Title: Killing Time (Time Series #2)
Author: Elisa Paige
Publisher: Carina Press
Publication Date: August 22, 2011
Rating: 4.5 out of 5
This paranormal romance/fantasy is a delightful find. I’d never read any of Elisa Paige’s work before, but I loved the heroine Sephti in Killing Time. The development of Sephti’s character over the course of the book and the amazing mix of mythologies really sold me on this book. It turns out that the novel is the second in a series, so as soon as I finished this one I rushed out to buy the first, Stealing Time, but I have to confess that in the craziness that is back to school, I have yet to read it. I’m definitely looking forward to it, though, because Killing Time is outstanding, and I highly recommend it.
Sephti is a bittern, a creature genetically engineered by the Fae to be an elite assassin. She escaped her fae lord/torturer three months ago when she hitched a ride onto the mortal plain. She’s spent her time learning to blend in with humans and searching for a way to kill the vampire Philippe, whose supporters are helping guard fae King Reiden. If she can get rid of Philippe, his guards will scatter and she can stage an assault against the king, hopefully earning her freedom.
During Sephti’s search for Philippe, she’s captured by Native American guardian Koda. In this world the fae are responsible for the wholesale slaughter and relocation of the Native Americans, so Sephti’s fae appearance initially prejudices Koda against her. However, he quickly realizes that Sephti is more than what she appears. As the two work together to defeat Philippe and secure freedom for Sephti, the fierce assassin must learn to count on others while Koda battles the bigotry of his people. Their growing respect for one another develops into a touching and sweet romance during tempestuous political and social change that could threaten Septhi’s newfound independence and love.
The highpoints of the book are definitely the heroine and the tender romance, but don’t get me wrong – the world building is amazing. Paige did an outstanding job incorporating several very different mythologies into one complex world without confusing the reader or making you wonder if the Abominable snowman was going to be the next to make an appearance. I say that because I’ve recently read a couple of books that did NOT do as stellar a job of introducing a new world to the reader, and quite frankly it was a relief to read this multifaceted novel. The various mythological beings are seamlessly incorporated into the action, and Paige has created a vivid world that will capture your imagination.
It is, however, the character of Sephti who will keep you reading, even with all the heart-pounding action. Sephti’s a genetic creation of the fae and suffered brutally at the hands of her fae master and trainers. The bittern are considered little more than animals, but Sephti is sentient, and despite her assassin training, her innocence and lack of self-worth make her a poignant character at times. She’s convinced that as a creation she lacks a soul, but her actions reveal otherwise. Unlike the other bittern, she has somehow learned to control her berserker rages and only attacks those threatening her instead of killing everyone around her. Her rebellion against her fae masters can only end in her death, but she’s willing to pay that price.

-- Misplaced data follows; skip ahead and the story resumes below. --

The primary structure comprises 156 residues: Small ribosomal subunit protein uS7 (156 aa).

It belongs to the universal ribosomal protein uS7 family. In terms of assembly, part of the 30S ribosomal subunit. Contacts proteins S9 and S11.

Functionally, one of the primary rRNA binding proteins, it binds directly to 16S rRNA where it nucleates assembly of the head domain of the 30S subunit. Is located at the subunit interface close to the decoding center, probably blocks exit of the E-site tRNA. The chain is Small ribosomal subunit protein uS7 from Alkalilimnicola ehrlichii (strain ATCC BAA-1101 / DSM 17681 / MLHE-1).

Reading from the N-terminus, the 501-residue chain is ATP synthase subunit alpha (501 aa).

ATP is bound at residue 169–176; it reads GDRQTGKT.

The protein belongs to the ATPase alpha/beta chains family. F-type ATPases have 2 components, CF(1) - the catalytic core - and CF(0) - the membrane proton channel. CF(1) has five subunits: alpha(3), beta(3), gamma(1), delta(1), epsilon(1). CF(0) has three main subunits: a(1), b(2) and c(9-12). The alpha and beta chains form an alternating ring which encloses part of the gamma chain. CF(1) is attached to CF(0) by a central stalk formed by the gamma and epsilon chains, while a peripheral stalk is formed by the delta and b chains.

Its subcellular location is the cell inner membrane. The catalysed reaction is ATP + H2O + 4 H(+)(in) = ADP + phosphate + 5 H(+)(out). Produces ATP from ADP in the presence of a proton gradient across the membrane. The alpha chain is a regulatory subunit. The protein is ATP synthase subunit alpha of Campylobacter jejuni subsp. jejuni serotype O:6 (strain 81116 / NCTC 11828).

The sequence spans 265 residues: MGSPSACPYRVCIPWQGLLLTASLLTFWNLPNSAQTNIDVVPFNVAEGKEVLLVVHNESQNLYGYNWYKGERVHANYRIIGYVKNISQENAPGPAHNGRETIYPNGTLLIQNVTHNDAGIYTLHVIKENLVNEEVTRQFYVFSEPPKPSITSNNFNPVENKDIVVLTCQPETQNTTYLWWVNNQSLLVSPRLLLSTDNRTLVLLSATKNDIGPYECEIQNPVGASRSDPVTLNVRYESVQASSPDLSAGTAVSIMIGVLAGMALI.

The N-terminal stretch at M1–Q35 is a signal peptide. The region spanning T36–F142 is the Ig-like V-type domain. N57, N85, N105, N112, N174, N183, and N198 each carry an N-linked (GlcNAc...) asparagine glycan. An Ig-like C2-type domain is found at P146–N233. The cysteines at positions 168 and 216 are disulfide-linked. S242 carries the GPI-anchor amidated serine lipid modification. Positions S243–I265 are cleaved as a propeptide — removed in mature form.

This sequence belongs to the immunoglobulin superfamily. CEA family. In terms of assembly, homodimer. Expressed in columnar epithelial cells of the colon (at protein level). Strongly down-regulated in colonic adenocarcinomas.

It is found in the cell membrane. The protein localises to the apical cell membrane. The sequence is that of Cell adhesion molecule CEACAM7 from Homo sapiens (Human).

I’ve always preferred romances that develop slowly, and Paige deftly creates a tender and moving romance between the fae assassin and the Native American guardian Koda. While the two initially distrust each other, Koda comes to realize the truth about Septhi’s background and slowly begins to woo the insecure heroine, trying to convince her that she is worthy of living a full and happy life. One of the more touching scenes occurs when Koda takes Septhi to a luxury hotel, hoping that by giving her new experiences she’ll give up her suicide plans. He orders room service, and Septhi quickly picks up her steak with her hands, since in the bittern stables she had to fight others for her food. His reaction to her embarrassment over her actions is perfect, treating her with dignity rather than ridicule. I also like that he treats her as an equal, rather than setting up a Pygmalion type relationship between the two.
If I had to complain about anything, it would be related to the vampires in the text. I suspect that most of the internal struggle between the ancient vampires and Philippe is explained in the first book of the series. While you are able to understand and follow the action of the book (and there is a LOT of action) without having read Stealing Time, I’m wondering if some of the background about the vampires that I missed in this book was addressed in that one. For example, at one point Sephti is looking for the vampire Jack, whose mate Kate has gone feral. While we see Kate acting “feral,” I never fully understood exactly what was going on with her, and it felt as though I were missing something. Additionally, the vampires and Native Americans all communicate using a language Sephti doesn’t recognize but that sounds like a Native American language. The connection between all of the “good” characters wasn’t as clear to me as it could have been.
The truth is that this book was a breath of fresh air and a pleasure to read. Sephti was such an original character and the growing romance between the hero and heroine handled so deftly that I look forward to re-reading the book. I enjoyed the Native American take on the mythology, and the non-stop action definitely kept me turning the pages. Hopefully once the school year is underway I’ll be able to read the first book in the series, because this one was a real treat.